It is like the AUG well balanced and you could shoot the rifle one handed if you needed to.

Currently the FN FS2000 is available for purchase brand new whereas currently all AUGs are either all together used, old and never used (NIB), or old with newer parts that are for sale. The AUG also currently is much more expensive than the FN FS2000. However, two American companies have announced plans to release American built AUGs and there have been rumors that Steyr Arms may be able to release the AUG in some form next year here for sale.

The FN FS2000 is not combat tested and as of now I am only aware of one military adopting it as their official infantry rifle. Of course, the weapon has only been around for less than seven years.

Down Side to the AUG:

Although the AUG can be configured for left handed shooters it can not be switched as easily from strong to weak side as the FN FS2000. Of course, as stated many believe that shooting weak side is so ineffective in terms of accuracy and in CQB situation (where switching would require taking off your tactical sling) that it should be avoided. You can always fire the AUG one handed with your weak side if you needed suppression fire to retreat to safety rather than shoulder firing it as chances are you wont hit much even with a weak sided shouldered weapon.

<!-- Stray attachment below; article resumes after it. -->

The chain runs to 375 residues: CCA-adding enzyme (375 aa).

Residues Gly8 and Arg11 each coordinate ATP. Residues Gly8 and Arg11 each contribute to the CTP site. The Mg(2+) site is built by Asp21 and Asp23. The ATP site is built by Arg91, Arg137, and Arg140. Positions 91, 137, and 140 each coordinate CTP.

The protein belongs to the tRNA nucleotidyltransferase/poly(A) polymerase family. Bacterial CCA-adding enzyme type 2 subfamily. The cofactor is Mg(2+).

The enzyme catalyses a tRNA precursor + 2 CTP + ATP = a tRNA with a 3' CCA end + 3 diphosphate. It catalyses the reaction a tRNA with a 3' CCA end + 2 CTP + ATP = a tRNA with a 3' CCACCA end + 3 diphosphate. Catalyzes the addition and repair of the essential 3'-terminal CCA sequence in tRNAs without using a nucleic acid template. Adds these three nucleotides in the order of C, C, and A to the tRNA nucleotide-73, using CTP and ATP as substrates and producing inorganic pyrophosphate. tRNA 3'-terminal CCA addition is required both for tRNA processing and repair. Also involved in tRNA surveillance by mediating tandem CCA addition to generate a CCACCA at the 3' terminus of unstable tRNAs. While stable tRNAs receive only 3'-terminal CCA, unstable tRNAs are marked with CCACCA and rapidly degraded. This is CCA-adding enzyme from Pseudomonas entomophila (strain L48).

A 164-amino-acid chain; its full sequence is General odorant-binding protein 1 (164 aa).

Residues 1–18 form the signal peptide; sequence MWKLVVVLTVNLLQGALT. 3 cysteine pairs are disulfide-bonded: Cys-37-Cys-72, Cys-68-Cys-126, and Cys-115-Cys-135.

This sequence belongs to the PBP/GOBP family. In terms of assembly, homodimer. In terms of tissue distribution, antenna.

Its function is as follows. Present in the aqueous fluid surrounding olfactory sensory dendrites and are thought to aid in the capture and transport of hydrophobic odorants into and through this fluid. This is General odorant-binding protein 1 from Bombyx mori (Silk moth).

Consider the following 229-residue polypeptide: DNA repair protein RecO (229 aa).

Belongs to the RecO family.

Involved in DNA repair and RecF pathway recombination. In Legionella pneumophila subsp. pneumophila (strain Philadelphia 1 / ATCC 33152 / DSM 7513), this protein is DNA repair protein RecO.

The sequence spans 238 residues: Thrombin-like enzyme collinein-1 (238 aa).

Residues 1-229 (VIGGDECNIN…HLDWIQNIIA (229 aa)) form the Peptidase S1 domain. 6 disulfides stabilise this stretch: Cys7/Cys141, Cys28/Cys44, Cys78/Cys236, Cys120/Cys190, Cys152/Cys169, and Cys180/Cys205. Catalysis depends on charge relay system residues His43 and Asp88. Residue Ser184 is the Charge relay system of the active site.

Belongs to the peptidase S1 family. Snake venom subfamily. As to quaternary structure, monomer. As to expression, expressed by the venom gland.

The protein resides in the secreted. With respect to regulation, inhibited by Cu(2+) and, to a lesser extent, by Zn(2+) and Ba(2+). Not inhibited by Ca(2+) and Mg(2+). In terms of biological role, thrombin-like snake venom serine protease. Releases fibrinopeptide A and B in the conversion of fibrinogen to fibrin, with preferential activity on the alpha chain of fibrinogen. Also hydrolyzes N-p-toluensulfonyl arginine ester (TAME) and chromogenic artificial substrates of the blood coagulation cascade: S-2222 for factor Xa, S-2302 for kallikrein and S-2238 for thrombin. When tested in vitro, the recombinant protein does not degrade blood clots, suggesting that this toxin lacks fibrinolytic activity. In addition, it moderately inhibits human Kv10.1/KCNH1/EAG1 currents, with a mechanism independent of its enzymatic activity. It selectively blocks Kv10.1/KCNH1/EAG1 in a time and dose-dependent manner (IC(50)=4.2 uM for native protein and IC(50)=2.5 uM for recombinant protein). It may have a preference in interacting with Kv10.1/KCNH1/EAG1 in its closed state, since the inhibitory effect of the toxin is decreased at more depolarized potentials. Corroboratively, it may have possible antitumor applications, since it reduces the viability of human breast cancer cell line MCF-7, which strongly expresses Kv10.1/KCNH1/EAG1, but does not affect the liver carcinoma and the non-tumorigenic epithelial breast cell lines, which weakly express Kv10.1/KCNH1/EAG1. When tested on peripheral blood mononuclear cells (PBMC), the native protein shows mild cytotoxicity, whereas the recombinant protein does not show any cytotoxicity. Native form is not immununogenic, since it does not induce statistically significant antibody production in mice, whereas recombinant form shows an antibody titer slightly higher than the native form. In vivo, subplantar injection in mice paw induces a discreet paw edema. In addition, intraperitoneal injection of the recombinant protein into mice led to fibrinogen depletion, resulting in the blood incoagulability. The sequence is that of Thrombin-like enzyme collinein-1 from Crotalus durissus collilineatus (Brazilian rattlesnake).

Magazines and parts are expensive right now for the AUG.

Right now AUGs are very expensive going from $2000 for a USR to as high as $7000 for an AUG A2.

The iron sights on the AUG suck IMHO.

The Up Side to the AUG:

Rail systems are available for the AUG from B&T and will soon be made available by American producers. However, the B&T rails are expensive, but you can put better iron sights on them, which is a huge plus.

The AUG has a Last Round Bolt Hold Open meaning that when you fire the last round the bolt stay open alerting you to the fact that you're out of ammo and making it faster to reload. A lot of folks like that feature.